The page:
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Food Politics

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Rita:
I don't know why I'm suddenly so interested in food politics, but I am.   I feel like I've been duped believing low fat high carb was the way to eat, that 'whole grains' were good for you, etc.  It's really opened my eyes.


How is it that we were all made to believe that canola oil was good for us?  How is it that ketchup is considered a vegetable is school lunches?  How is it that when a company makes something low fat, they load it with sugar instead (ie-skim milk ) and that nutritionists then claim that is healthier?   How is it that wheat has become so genetically modified and that although the industry knows how bad it is for us, that they focus on 'get your whole grains in' and dietitians/nutritionists/doctors follow suit?  Why does the American Heart Association not change their dietary recommendations after studies and studies show that their recommendations are false.  ( i.e They still say coconut oil and eggs are bad ).   Why is it that Oprah can't say anything bad about the meat industry?  Why is it illegal for people to discuss anything that happens in meat packing plants?   Why is it that companies that genetically modify foods like Monsanto get a line item hidden in a bill that passes in congress that allows them not to be sued even if they know the genetically modified organism that is in our food is dangerous?


And, that the American Society of Nutrition ( that creates our food labels ), is funded by food companies and can go as far as making a claim that Fruit Loops can have a nutritional checkmark on the front of the package.

I know it's all big money, and that the drug industry wants to keep us chronically sick, and that different food industries don't want to lose any of their 'stomach share'. 

I happen to have a bachelor of science degree in Food Science and Human Technology ( now that's from 25 years ago - which is seriously out of date, and I never did anything in that field ).   But I'm feeling that I need to update that degree somehow, become an activist, and start making a difference.  ( Of course I have no idea yet on how to make that difference.  )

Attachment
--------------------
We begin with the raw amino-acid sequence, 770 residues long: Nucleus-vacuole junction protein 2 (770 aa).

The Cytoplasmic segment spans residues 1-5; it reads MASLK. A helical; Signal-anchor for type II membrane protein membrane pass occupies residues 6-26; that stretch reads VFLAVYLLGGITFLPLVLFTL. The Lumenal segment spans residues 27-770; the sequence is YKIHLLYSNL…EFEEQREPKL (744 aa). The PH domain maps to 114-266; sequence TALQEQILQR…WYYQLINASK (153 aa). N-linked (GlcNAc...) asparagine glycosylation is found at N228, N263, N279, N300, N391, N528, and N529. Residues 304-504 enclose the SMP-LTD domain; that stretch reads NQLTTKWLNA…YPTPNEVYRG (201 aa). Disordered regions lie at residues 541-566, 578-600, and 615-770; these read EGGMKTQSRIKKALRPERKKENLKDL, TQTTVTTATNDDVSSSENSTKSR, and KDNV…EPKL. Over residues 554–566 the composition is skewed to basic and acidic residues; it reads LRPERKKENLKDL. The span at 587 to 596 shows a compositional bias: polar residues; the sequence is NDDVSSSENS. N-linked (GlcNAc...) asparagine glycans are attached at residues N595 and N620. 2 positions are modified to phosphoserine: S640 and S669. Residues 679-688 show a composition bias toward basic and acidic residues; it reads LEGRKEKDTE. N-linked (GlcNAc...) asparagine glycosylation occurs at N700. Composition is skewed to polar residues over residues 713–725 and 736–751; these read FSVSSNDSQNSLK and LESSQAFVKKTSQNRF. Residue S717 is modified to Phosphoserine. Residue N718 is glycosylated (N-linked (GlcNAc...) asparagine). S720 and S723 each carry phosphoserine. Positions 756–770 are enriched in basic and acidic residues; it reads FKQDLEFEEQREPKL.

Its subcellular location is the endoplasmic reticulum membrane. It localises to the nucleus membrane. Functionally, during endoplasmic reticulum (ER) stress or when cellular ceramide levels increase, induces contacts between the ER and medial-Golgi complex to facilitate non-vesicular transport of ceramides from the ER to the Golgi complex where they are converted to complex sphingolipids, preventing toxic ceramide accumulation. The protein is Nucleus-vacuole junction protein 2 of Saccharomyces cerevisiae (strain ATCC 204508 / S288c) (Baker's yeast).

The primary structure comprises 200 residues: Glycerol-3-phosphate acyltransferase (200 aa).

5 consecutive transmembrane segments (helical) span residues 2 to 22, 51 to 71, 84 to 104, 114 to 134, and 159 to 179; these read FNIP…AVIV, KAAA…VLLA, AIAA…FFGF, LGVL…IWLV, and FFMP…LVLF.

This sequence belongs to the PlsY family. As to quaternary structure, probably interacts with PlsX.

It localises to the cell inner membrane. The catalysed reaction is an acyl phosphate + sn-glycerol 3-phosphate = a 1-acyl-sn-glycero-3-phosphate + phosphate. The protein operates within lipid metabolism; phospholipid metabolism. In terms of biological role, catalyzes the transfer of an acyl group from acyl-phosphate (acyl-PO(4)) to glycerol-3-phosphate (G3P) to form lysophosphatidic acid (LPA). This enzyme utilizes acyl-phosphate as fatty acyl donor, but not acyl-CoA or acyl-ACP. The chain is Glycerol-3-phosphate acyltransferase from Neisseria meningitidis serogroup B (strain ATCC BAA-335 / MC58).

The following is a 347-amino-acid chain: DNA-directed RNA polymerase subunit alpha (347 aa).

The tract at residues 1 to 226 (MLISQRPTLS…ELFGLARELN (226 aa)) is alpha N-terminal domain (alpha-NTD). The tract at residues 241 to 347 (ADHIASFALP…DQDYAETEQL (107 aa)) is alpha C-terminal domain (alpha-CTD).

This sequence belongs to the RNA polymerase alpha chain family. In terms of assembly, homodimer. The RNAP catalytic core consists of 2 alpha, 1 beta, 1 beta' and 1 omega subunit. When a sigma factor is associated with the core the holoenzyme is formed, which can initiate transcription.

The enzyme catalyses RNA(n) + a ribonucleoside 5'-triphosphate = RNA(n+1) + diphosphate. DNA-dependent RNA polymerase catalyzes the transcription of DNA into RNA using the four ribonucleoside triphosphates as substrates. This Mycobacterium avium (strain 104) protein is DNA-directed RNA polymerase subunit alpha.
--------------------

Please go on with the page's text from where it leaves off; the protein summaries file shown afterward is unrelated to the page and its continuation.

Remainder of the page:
HS4:
Thank you so much, Rita, for starting this topic.  It's something I've been thinking about for a long time now and especially since I read Gary Taubes book "Good Calories Bad Calories" (Fats, carbs and the controversial science of  diet and health).   I'm sure most people have heard of the book (if not read it, it's not an easy read) - it's sort of the 'bible' for many in the paleo and low carb communities, and definitely served as a trigger for many.  By the time I finished that book I was enraged. 
 
Taubes goes into detail how we've all been subject to an involuntary science experiment - mostly due to government intervention to tell us all how to eat! There were other factors as well, and much of it started in the 1940s and 1950s and has continued ever since. 
 
Taubes also wrote a (much shorter) book aimed at the general population that does not go into nearly as much technical detail as GCBC; this book is "Why we get fat and what to do about it".  It's a good and easy read!
 
Even though I've read quite a bit on this topic I am still trying to understand it and get my brain around exactly how this all came about.  I don't have time at the moment to write more but I really look forward to hearing what you and others have to say as well as continuing to post what my understanding is on some of the specifics.

Rita:
I think I may just have to get that book!  ( http://www.amazon.com/Good-Calories-Bad-Controversial-Science/dp/1400033462  )  Probably get me even more enraged.  lol

Joan from MN:
I read Taubes' GCBC a few years ago, right before I got into all this Paleo, low carb stuff. Just started reading Taubes' Why We Get Fat and am prepared to get enraged all over again. When I look at the USDA food pyramid and see the recommended 6-11 servings of grains, cereal, and rice PER DAY, I just think WHY??? Even if grains were a good idea, why so many servings? We've been sold a bill of goods in so many ways!
 
Food politics and nutrition are my passion, and I'll talk about it with any person who is willing to listen. Unfortunately, those people (in daily life anyway) are few and far between, which is why I'm so grateful for this forum, the Wheat Belly blog, and all the other helpful websites. I can just picture the horrified looks on my friends and family members' faces if they saw me melt a whole tablespoon of unsalted butter in my tea this morning. In this respect, I feel like I'm part of a burgeoning underground movement. It's kind of exciting and terrifying at the same time, if that makes sense. 

Neicee:
The little hidden secrets are farm subsidies, under the USDA.  If farmers of wheat/grain/and sugar beets were forced to charge what their product's actual costs are, the general public would soon eat less.  If ranchers, and ultimately feedlots and packing plants, had to pay the actual cost of grain to fatten up those cows/pigs/and chicken for market (without the subsidies to farmers of grain) - we'd soon find a whole bunch grass fed.  Healthier for the consumer, and possibly, cheaper for the consumer.  It all ends up with the American taxpayer footing the bill for some to make money and some, the consumer, to become hideously ill.
Disclaimer:  My husband was raised on a cattle ranch.  Yes, corn fed cows are a lot tastier and tender than grass fed.  If given a choice I'd also go for the grain fed cow.  The only answer I can find is to force Monsanto to stop marketing the GMO grains, they and other companies have developed, to the world.   

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